Elizabeth “Liz” Thoman, CHM, founded the Center for Media Literacy in 1989. Her inspiration and vision continue to influence the Center’s work – and the work of media literacy advocates everywhere -- each and every day. A new web page is dedicated to honoring Liz and her contributions to media literacy education, featuring her writings, videos of her and recognizing her, and a host of materials generated in her memory, at the time of her death in December, 2016. We are forever grateful to Liz. Visit the page.
"Radicalization in Cyberspace: Enlisting Media and Information Literacy in the Battle for Hearts and Minds," by Tessa Jolls and Carolyn Wilson, is an article just published on p. 167 in the MILID Yearbook, a collaboration between UNESCO, UNITWIN Cooperation Programme on MIL and Intercultural Dialogue, UNAOC and GAPMIL. The 2016 theme of the Yearbook, edited by Jagtar Singh, Paulette Kerr and Esther Hamburger, is "Media and Information Literacy: Reinforcing Human Rights, Countering Radicalization and Extremism." http://unesdoc.unesco.org/images/0024/002463/246371e.pdf
Dedicated to the memory of Elizabeth Thoman, media literacy pioneer and CML founder. Media Literacy Now (MLN) and the Center for Media Literacy (CML) present “What is Media Literacy?,” a collaborative project produced with creative input from Transformative Culture Project that simplifies the task of explaining media literacy to policymakers and others who have the power to transform the education system. This video promotes media literacy and digital citizenship as a solution for educators in a social media wilderness buffeted by fake news.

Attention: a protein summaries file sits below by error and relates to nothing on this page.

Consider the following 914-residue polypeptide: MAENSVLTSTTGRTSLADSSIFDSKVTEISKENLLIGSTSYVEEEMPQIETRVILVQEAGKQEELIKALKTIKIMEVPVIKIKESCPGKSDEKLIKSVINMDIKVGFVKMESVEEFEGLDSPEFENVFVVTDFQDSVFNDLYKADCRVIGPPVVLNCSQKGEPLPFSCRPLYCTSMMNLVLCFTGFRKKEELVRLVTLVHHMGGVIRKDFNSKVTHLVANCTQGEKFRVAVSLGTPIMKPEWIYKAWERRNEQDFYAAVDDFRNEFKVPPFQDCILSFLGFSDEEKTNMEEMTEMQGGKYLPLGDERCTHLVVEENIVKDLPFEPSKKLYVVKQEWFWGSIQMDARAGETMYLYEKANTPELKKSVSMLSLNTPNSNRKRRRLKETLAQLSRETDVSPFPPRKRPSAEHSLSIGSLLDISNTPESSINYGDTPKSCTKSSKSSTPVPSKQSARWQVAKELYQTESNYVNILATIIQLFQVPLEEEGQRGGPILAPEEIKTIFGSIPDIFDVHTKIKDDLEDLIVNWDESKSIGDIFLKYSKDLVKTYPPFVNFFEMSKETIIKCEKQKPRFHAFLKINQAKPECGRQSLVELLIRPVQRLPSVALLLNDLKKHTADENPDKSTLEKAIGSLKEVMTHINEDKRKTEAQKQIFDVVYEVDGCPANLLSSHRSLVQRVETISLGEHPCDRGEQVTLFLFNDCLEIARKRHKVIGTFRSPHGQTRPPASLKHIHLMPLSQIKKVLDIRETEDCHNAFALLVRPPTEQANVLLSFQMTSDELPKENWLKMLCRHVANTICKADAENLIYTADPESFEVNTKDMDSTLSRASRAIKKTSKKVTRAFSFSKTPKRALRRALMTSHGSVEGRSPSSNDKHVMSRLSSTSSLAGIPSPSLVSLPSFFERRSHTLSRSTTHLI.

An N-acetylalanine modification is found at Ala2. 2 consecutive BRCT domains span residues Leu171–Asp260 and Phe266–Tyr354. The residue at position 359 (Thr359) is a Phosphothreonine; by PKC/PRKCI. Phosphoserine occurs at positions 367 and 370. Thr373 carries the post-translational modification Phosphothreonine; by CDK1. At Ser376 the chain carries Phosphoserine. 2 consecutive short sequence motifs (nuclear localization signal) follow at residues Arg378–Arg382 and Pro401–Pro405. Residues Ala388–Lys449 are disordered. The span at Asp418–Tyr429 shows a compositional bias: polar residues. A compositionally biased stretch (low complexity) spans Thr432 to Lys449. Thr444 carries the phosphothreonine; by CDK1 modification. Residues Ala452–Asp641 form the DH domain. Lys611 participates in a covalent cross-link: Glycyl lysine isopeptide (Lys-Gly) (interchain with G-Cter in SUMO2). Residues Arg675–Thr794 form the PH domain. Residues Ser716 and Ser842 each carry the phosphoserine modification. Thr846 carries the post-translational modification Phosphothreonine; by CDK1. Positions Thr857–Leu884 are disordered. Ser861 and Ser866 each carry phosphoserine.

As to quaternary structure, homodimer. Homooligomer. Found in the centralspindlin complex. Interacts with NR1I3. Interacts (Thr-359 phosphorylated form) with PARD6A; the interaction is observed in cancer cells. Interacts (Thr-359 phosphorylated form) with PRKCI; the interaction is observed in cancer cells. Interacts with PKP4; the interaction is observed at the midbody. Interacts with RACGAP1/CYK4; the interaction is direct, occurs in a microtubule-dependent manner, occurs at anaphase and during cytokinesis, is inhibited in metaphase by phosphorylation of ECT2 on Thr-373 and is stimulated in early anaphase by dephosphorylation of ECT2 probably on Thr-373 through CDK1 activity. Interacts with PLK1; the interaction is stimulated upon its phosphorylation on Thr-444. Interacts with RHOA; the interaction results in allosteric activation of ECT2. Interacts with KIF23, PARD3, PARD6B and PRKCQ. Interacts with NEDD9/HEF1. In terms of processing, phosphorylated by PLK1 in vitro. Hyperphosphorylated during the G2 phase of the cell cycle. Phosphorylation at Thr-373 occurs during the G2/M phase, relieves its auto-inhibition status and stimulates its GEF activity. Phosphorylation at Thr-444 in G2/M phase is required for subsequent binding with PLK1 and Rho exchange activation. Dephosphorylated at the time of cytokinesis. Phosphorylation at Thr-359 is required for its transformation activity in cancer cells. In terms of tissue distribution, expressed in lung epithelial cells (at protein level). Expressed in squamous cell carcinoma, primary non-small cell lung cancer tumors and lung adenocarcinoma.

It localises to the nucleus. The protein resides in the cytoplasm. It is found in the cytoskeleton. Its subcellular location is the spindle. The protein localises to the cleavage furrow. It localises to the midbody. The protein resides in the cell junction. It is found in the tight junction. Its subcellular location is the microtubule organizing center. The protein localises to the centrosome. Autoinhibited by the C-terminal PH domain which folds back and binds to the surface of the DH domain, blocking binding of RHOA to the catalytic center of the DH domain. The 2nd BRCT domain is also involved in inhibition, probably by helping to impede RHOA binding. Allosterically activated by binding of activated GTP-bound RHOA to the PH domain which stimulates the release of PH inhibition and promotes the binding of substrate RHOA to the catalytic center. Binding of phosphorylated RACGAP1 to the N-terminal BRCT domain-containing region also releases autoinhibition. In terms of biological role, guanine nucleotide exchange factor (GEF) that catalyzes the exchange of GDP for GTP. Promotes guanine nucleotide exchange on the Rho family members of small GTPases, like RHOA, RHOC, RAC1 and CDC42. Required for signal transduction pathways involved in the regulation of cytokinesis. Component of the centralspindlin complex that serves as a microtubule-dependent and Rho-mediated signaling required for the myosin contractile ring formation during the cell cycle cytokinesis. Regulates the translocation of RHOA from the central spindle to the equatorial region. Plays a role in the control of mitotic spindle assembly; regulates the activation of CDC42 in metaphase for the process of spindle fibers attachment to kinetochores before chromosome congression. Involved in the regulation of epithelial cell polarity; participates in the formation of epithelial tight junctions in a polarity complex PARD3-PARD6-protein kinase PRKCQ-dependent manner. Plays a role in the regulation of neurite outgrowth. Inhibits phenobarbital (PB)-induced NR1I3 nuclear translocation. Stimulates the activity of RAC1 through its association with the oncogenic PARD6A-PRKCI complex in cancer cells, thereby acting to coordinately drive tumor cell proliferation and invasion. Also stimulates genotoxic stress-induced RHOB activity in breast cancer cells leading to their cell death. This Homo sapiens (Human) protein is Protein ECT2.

Stories about so-called “fake news” abound, and while the term is bandied about, it is little understood yet widely discussed. Is “fake news” about bias? About disagreements on fundamental principles or arguments? About verifiable falsehoods or perceptions about truths? About generating revenues through attention-seeking headlines and fabricated story lines? As we often say in media literacy, we have questions about the answers. But we can say with confidence that no one should “outsource” their brain for others to decide, nor do we wish to invite censorship or filtering. As power flows to individuals through social media, the traditional notions of journalism are upended and we are now all citizen journalists, with the collective and individual responsibility to be thoughtful and critical before circulating or consuming opinions or gossip or so-called “fact.” Whom do we trust, about what, and why? Who decides? Who checks the checkers? Yes, we need media literacy!
To get started with your students, go to MediaLit Moments for classroom activities related to addressing fake news. MediaLit Moments are short activities using the Key Questions and Core Concepts to teach critical thinking skills in K-12 classrooms. And check back often, we regularly add new activities.
Message from Dain Olsen, Media Arts Education Coalition - Media Arts teachers are in coversation with California Department of Education regarding legislative support for Media Arts Standards and need your support. See PDF attached.
Fake news isn't just an internet problem, it's a classroom crisis. Recently published article by LA School Report, The 74, with comments from CML. http://laschoolreport.com/fake-news-isnt-just-an-internet-problem-its-a-classroom-crisis-a-new-push-for-media-literacy/
"When searching for literature for my thesis I found a lot of material on media literacy but it seemed the more I found the more confused I became on the subject. It helped when I stumbled upon the CML MediaLit Kit. I think it's the most wise and well written on the subject and more importantly it combines theory and practice in a straightforward manner." Jonas Jakobsen, Copenhagen, Denmark